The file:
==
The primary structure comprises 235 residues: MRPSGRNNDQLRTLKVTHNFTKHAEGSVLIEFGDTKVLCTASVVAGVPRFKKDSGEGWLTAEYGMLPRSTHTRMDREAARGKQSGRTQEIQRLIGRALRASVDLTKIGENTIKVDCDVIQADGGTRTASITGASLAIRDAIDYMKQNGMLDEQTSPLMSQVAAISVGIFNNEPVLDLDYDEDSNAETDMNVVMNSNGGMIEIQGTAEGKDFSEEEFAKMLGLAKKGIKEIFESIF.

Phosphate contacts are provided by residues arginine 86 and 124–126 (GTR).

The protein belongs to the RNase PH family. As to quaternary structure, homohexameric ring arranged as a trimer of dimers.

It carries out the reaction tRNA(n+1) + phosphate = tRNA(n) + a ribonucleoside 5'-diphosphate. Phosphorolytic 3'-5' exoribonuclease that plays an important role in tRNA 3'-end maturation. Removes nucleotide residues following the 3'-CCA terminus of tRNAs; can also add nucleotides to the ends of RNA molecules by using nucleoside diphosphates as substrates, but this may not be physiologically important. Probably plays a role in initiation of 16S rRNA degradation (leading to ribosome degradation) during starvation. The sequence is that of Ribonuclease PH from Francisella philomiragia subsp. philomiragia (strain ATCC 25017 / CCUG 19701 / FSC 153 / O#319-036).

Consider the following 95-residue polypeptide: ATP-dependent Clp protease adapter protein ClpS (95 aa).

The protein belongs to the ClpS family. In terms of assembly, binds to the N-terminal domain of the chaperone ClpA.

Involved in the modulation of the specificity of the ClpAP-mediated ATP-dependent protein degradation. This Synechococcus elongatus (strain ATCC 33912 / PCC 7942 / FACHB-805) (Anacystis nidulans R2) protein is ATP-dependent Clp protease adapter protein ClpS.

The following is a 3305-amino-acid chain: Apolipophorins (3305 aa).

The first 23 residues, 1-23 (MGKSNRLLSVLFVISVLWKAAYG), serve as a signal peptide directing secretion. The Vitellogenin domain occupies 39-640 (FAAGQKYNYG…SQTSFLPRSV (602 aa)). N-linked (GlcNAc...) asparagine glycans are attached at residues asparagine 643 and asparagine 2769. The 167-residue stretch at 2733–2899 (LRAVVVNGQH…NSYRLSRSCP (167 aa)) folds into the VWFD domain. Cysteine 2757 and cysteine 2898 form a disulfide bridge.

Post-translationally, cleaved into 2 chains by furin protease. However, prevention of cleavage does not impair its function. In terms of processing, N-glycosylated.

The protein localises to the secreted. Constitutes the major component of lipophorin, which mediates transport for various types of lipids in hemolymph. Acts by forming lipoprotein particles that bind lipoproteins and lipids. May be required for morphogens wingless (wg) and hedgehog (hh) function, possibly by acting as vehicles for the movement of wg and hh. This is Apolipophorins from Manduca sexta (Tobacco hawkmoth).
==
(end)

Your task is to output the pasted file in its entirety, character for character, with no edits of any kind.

The primary structure comprises 235 residues: MRPSGRNNDQLRTLKVTHNFTKHAEGSVLIEFGDTKVLCTASVVAGVPRFKKDSGEGWLTAEYGMLPRSTHTRMDREAARGKQSGRTQEIQRLIGRALRASVDLTKIGENTIKVDCDVIQADGGTRTASITGASLAIRDAIDYMKQNGMLDEQTSPLMSQVAAISVGIFNNEPVLDLDYDEDSNAETDMNVVMNSNGGMIEIQGTAEGKDFSEEEFAKMLGLAKKGIKEIFESIF.

Phosphate contacts are provided by residues arginine 86 and 124–126 (GTR).

The protein belongs to the RNase PH family. As to quaternary structure, homohexameric ring arranged as a trimer of dimers.

It carries out the reaction tRNA(n+1) + phosphate = tRNA(n) + a ribonucleoside 5'-diphosphate. Phosphorolytic 3'-5' exoribonuclease that plays an important role in tRNA 3'-end maturation. Removes nucleotide residues following the 3'-CCA terminus of tRNAs; can also add nucleotides to the ends of RNA molecules by using nucleoside diphosphates as substrates, but this may not be physiologically important. Probably plays a role in initiation of 16S rRNA degradation (leading to ribosome degradation) during starvation. The sequence is that of Ribonuclease PH from Francisella philomiragia subsp. philomiragia (strain ATCC 25017 / CCUG 19701 / FSC 153 / O#319-036).

Consider the following 95-residue polypeptide: ATP-dependent Clp protease adapter protein ClpS (95 aa).

The protein belongs to the ClpS family. In terms of assembly, binds to the N-terminal domain of the chaperone ClpA.

Involved in the modulation of the specificity of the ClpAP-mediated ATP-dependent protein degradation. This Synechococcus elongatus (strain ATCC 33912 / PCC 7942 / FACHB-805) (Anacystis nidulans R2) protein is ATP-dependent Clp protease adapter protein ClpS.

The following is a 3305-amino-acid chain: Apolipophorins (3305 aa).

The first 23 residues, 1-23 (MGKSNRLLSVLFVISVLWKAAYG), serve as a signal peptide directing secretion. The Vitellogenin domain occupies 39-640 (FAAGQKYNYG…SQTSFLPRSV (602 aa)). N-linked (GlcNAc...) asparagine glycans are attached at residues asparagine 643 and asparagine 2769. The 167-residue stretch at 2733–2899 (LRAVVVNGQH…NSYRLSRSCP (167 aa)) folds into the VWFD domain. Cysteine 2757 and cysteine 2898 form a disulfide bridge.

Post-translationally, cleaved into 2 chains by furin protease. However, prevention of cleavage does not impair its function. In terms of processing, N-glycosylated.

The protein localises to the secreted. Constitutes the major component of lipophorin, which mediates transport for various types of lipids in hemolymph. Acts by forming lipoprotein particles that bind lipoproteins and lipids. May be required for morphogens wingless (wg) and hedgehog (hh) function, possibly by acting as vehicles for the movement of wg and hh. This is Apolipophorins from Manduca sexta (Tobacco hawkmoth).